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Suicide Med by Freida McFadden
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Suicide Med (edition 2014)

by Freida McFadden (Author)

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824329,481 (3.44)1
"I don't want to die like this. Not here, not now--in the anatomy lab on a Saturday night. I know I've done some bad things in my life, but I'm pretty sure I don't deserve this..." Nobody wants to go to a school nicknamed Suicide Med. One suicide. Every year. Heather McKinley has always dreamed of becoming a doctor. She doesn't even care about her medical school's grisly history of suicides--it can't happen to her. But after Heather's longtime boyfriend dumps her and she finds herself failing anatomy, her world starts to crumble. The pressure is intense. People crack. Thank goodness for Dr. Conlon, her quirky but beloved anatomy professor. He'll do anything to help his students succeed. But is it a coincidence that the bespectacled professor joined the staff the same year the suicides began? Or are they suicides at all? All Heather knows is that one student will die this year. And that student could be her.… (more)
Member:Johnpinch
Title:Suicide Med
Authors:Freida McFadden (Author)
Info:CreateSpace Independent Publishing Platform (2014), 522 pages
Collections:Your library
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Suicide Med by Freida McFadden

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Showing 4 of 4
Suicide Med. Freida McFadden. 2014. I loved “doctor books” for years even after I realized that nursing was not the career for me, but I gradually stopped reading them. Every once in a while I pick one up. I shouldn’t have picked this one. Our heroine fines out after she is enrolled, one student each year commits suicide. She gradually suspects everyone, but the more I read the less I cared. Only for diehard “doctor book” fans. ( )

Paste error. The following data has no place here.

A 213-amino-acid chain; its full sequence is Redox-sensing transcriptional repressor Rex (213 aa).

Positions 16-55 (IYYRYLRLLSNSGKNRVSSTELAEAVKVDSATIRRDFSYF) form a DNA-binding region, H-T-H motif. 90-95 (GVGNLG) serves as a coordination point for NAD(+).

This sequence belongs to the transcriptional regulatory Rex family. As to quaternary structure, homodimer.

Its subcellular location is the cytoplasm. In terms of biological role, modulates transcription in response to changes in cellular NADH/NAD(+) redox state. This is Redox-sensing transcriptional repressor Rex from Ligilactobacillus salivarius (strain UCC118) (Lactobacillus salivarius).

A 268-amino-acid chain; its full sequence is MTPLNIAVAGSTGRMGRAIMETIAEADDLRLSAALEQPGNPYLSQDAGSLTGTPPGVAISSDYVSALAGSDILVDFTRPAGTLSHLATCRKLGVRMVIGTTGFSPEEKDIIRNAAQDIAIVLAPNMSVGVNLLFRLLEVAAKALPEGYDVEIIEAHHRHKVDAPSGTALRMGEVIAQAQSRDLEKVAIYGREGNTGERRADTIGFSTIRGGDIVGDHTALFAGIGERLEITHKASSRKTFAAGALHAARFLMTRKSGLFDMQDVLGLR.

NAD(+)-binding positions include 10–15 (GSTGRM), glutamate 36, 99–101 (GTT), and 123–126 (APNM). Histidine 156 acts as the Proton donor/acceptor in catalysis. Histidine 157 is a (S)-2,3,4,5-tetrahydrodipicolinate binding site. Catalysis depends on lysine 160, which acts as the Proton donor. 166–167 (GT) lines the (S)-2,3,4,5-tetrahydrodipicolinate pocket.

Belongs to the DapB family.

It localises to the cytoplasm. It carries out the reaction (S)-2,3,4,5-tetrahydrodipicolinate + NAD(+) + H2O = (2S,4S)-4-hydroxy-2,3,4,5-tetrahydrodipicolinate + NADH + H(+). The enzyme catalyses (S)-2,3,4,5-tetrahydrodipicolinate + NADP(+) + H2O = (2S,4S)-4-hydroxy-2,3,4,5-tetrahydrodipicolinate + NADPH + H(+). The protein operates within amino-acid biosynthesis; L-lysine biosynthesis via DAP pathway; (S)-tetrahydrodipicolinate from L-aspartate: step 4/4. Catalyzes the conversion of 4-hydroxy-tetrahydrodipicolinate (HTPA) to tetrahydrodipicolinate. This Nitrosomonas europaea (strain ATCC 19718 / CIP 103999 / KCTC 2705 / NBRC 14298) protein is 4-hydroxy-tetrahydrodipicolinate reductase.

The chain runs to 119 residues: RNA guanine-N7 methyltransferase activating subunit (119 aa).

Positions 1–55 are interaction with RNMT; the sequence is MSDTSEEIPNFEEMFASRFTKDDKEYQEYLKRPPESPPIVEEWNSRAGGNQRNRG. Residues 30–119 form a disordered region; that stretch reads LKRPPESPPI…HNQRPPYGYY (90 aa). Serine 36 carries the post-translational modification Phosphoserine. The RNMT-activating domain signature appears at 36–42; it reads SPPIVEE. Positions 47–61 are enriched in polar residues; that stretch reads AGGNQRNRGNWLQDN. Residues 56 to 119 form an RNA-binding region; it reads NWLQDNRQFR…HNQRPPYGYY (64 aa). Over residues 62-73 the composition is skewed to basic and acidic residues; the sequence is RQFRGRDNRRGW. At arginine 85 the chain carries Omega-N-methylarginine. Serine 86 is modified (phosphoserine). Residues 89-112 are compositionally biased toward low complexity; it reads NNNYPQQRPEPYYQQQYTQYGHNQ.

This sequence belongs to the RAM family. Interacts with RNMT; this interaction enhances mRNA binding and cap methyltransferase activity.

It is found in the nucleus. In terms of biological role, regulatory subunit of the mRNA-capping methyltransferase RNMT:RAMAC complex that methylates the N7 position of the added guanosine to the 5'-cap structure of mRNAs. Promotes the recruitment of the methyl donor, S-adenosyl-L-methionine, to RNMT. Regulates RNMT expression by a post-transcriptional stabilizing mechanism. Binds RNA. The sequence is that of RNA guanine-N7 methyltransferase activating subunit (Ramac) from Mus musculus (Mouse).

judithrs | Oct 16, 2023 |
This is a hard review: I'm goodreads friends with the author, so I'm hesitant about what I say here. But this book was...not good.

Let's start with the positive: this is a quick read. There are multiple narrators telling intertwining stories about the same period of time from their perspective, which is an interesting narrative device, filling in what seems like a subplot in the first narration. Each of the characters has different flaws, coloring their narrative slightly (although each seems to be a reliable narrator. I think unreliable narration would have added a lot here.)

And the negative:
For me, the most difficult was how flimsy the characters were. Each was a very classic stereotype, most to the extent that I have never seen in relief, despite having gone to medical school, residency and fellowship myself and having a facebook feed that is literally full of doctors: one character is girly, obsessed with her long distance boyfriend and not very smart; another is ultra-feminist, but just needs to be laid by a good guy; another is an ultra-gunner who will go out of their way to set back others in the class, even going so far as to poison her boyfriend. Another is an insanely rich child of doctors, looking to be a plastic surgeon. Another is A Nice Guy. I just...these aren't characters, they're archetypes. And the one we're supposed to feel the most sympathetic for is the ditzy dumb one, which didn't work out in my life.

The details are also lacking: The rich one? Has a doctor dad and a stay at home mom; the idea that someone could be so filthy rich from having one working parent who was a doctor is kind of hilarious.) The gunner? Wants to go into emergency medicine...at Yale...because her father's Parkinson's disease was late to diagnosis you know, that ultra-competitive specialty where you get to focus on making hard diagnoses?